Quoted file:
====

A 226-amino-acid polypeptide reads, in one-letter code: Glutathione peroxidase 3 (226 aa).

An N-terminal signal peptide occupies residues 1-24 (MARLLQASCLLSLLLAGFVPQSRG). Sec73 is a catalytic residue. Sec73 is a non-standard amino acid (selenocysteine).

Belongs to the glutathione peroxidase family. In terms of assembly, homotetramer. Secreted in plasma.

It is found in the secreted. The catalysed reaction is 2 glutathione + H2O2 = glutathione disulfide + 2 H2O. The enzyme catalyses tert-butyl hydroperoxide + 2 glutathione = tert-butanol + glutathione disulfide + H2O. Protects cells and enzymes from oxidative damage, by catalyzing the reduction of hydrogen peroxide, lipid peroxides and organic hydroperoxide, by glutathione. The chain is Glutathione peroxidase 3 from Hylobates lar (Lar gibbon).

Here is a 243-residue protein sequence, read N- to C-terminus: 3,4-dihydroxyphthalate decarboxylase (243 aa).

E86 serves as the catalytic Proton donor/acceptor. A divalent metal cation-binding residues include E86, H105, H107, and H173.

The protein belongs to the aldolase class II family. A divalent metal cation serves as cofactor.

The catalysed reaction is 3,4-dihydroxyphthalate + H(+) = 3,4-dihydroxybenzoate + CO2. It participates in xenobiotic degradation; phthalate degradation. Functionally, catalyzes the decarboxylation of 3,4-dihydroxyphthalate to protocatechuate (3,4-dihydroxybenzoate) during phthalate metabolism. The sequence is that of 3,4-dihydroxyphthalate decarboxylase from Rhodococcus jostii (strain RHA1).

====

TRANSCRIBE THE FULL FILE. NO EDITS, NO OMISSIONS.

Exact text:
A 226-amino-acid polypeptide reads, in one-letter code: Glutathione peroxidase 3 (226 aa).

An N-terminal signal peptide occupies residues 1-24 (MARLLQASCLLSLLLAGFVPQSRG). Sec73 is a catalytic residue. Sec73 is a non-standard amino acid (selenocysteine).

Belongs to the glutathione peroxidase family. In terms of assembly, homotetramer. Secreted in plasma.

It is found in the secreted. The catalysed reaction is 2 glutathione + H2O2 = glutathione disulfide + 2 H2O. The enzyme catalyses tert-butyl hydroperoxide + 2 glutathione = tert-butanol + glutathione disulfide + H2O. Protects cells and enzymes from oxidative damage, by catalyzing the reduction of hydrogen peroxide, lipid peroxides and organic hydroperoxide, by glutathione. The chain is Glutathione peroxidase 3 from Hylobates lar (Lar gibbon).

Here is a 243-residue protein sequence, read N- to C-terminus: 3,4-dihydroxyphthalate decarboxylase (243 aa).

E86 serves as the catalytic Proton donor/acceptor. A divalent metal cation-binding residues include E86, H105, H107, and H173.

The protein belongs to the aldolase class II family. A divalent metal cation serves as cofactor.

The catalysed reaction is 3,4-dihydroxyphthalate + H(+) = 3,4-dihydroxybenzoate + CO2. It participates in xenobiotic degradation; phthalate degradation. Functionally, catalyzes the decarboxylation of 3,4-dihydroxyphthalate to protocatechuate (3,4-dihydroxybenzoate) during phthalate metabolism. The sequence is that of 3,4-dihydroxyphthalate decarboxylase from Rhodococcus jostii (strain RHA1).